Woods surges into contention with best round of year
Saturday, November 6th 2004, 12:08 pm
By: News On 6
ATLANTA (AP) _ Maybe Tiger Woods knew what he was doing after all.
On the verge of becoming just another millionaire golfer, Woods finally put his new swing to good use. He sure resembled the Tiger of old in the second round of the Tour Championship, shooting an 8-under 64 that catapulted him into contention Friday.
He was chasing Jay Haas, who turns 51 next month and hasn't won in 11 years.
Already the oldest player to qualify for the season-ending event, Haas was playing good enough to end his winless streak after a 66 gave him a two-stroke lead over Stephen Ames.
``Obviously, I have not won. I would sure love to do it,'' Haas said. ``I dream about it.''
But Woods was lurking just three shots behind.
``You have to understand there are risks to getting better,'' he said. ``I've always taken risks to try and become a better golfer, and that's one of the things that's got me as far as I have.''
Still, Woods raised plenty of eyebrows when he decided to tweak the swing that made him the first professional to win four straight majors. So far, his only victory this year came way back in February at the Match Play Championship.
With Vijay Singh dominating golf, Woods has become a forgotten man.
That changed Friday when he made two birdies with stunning recovery shots, never came seriously close to a bogey and matched his best score of the year.
When it was done, Woods again recounted the rationale for altering his swing, reminding everyone that he's done it all before.
After winning the 1997 Masters by a record 12 strokes, he deemed it necessary to make some changes that would give him better control and more versatility with his shots. Woods went more than two years before winning his second major.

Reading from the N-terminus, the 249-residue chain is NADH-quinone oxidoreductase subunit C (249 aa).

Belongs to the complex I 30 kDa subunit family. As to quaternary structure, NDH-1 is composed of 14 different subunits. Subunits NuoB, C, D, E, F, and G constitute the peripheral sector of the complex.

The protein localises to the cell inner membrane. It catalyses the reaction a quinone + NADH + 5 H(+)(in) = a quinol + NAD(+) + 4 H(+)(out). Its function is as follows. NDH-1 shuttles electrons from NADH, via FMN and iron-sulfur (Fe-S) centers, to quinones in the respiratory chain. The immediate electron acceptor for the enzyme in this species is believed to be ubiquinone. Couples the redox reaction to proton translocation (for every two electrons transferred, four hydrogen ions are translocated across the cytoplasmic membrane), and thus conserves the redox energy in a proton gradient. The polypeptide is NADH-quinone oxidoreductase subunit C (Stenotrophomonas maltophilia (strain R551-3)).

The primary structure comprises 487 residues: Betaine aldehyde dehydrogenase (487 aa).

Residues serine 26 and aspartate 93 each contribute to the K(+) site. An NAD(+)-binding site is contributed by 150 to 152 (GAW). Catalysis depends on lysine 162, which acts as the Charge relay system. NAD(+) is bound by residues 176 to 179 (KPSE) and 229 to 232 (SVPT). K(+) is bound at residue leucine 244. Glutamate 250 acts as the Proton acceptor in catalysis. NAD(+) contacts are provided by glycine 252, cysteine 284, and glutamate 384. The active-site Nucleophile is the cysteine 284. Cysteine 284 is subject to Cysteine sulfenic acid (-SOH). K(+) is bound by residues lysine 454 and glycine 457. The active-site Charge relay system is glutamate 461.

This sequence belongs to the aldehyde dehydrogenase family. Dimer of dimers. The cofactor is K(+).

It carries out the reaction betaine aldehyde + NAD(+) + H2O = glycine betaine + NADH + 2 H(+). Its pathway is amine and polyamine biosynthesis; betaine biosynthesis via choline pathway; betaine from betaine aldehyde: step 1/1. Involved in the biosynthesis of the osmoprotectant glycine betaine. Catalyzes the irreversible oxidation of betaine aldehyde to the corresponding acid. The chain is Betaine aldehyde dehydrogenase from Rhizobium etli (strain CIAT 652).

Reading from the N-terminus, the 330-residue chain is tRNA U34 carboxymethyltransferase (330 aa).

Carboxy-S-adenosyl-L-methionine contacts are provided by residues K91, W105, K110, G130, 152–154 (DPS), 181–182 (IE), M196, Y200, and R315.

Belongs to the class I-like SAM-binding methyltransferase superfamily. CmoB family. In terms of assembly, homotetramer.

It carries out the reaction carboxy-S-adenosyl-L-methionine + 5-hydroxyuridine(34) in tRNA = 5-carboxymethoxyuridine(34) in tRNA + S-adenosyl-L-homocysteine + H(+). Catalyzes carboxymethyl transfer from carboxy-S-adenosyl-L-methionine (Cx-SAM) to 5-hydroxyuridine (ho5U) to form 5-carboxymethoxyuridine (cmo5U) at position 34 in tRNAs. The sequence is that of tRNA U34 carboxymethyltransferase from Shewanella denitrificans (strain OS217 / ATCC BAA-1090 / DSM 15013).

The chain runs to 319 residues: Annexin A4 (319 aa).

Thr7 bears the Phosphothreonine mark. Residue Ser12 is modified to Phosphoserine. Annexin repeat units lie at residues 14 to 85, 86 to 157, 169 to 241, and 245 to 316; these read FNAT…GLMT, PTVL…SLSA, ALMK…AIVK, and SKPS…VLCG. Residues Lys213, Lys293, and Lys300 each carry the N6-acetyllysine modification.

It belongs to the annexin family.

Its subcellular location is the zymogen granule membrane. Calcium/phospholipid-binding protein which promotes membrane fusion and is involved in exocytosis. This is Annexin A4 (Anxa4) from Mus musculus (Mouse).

``Sometimes it's not pretty in the beginning,'' he said, ``but I've come out a better player at the end. Trust me, I've been down this road before, so it's nothing new. I'm starting to see some of the fruits now.''
Of course, one round didn't mean Woods was all the way back. He'd been in this position before, but wasn't able to hold onto a 36-hole lead or make up ground.
This time, he had to catch a guy whose career renaissance comes with constant references to his age.
``If I was 50 and sitting at home, nobody would be talking about me,'' Haas said. ``I'm just glad I've got a parking spot out there and they let me tee off this week.''
He has a nifty par save from 60 feet away in a bunker, followed by a slick 12-foot birdie on the 18th that gave him a 7-under 133 through two rounds at East Lake Golf Club.
``It's way too early to get too excited about it,'' said Haas, who has gone 276 tournaments without a victory. ``But I haven't done it with smoke and mirrors. I've played solid golf, and that gives me encouragement for the weekend.''
Not everyone finished as strong as Haas.
The final three holes are among the toughest at East Lake, and they knocked Mike Weir and Zach Johnson off the leaderboard.
Weir was at 6 under and in the lead until a bogey-bogey-double bogey finish. He needed four shots to get down from just behind the 18th green, leaving him at 2 under with a 69.
Johnson was at 5 under until he ran into problems on the 16th, hitting an air ball with his wedge from behind the green and making triple bogey.
Woods got into contention with an array of exciting shots. One was a 6-iron off pine straw that he hooked under a tree to within 20 feet for birdie on No. 5. The other came on the 16th, the toughest hole at East Lake, where he hit an 8-iron from 183 meters (203 yards) over the pine trees to 12 feet.
U.S. Open champion Retief Goosen, whose pregnant wife is close to delivering, shot a 66 to join Woods at 4 under.
``I'll have my hands full next week,'' Goosen said.
Singh has his hands full this week if he wants to end the year with 10 victories. The Fijian took 35 putts on a cool, breezy afternoon and shot 73, ending his streak of 14 rounds at par or better.
Singh was in 17th place out of 30 players, seven shots out of the lead. Woods sounded as though he's ready to reclaim the spotlight from the world's top-ranked player.
``If I play my best,'' he said, ``I'm pretty tough to beat.''